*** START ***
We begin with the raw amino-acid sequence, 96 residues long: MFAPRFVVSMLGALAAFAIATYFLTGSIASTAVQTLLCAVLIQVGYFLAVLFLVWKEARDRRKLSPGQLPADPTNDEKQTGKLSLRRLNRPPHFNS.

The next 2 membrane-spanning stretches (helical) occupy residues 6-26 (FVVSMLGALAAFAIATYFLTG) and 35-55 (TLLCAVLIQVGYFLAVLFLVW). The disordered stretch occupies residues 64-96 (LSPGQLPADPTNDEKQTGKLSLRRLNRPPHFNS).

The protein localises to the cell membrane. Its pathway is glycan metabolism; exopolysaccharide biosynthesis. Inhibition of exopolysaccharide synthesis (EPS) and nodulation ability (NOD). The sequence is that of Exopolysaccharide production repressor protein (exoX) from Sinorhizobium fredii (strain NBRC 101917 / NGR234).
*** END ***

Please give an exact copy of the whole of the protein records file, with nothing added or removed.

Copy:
We begin with the raw amino-acid sequence, 96 residues long: MFAPRFVVSMLGALAAFAIATYFLTGSIASTAVQTLLCAVLIQVGYFLAVLFLVWKEARDRRKLSPGQLPADPTNDEKQTGKLSLRRLNRPPHFNS.

The next 2 membrane-spanning stretches (helical) occupy residues 6-26 (FVVSMLGALAAFAIATYFLTG) and 35-55 (TLLCAVLIQVGYFLAVLFLVW). The disordered stretch occupies residues 64-96 (LSPGQLPADPTNDEKQTGKLSLRRLNRPPHFNS).

The protein localises to the cell membrane. Its pathway is glycan metabolism; exopolysaccharide biosynthesis. Inhibition of exopolysaccharide synthesis (EPS) and nodulation ability (NOD). The sequence is that of Exopolysaccharide production repressor protein (exoX) from Sinorhizobium fredii (strain NBRC 101917 / NGR234).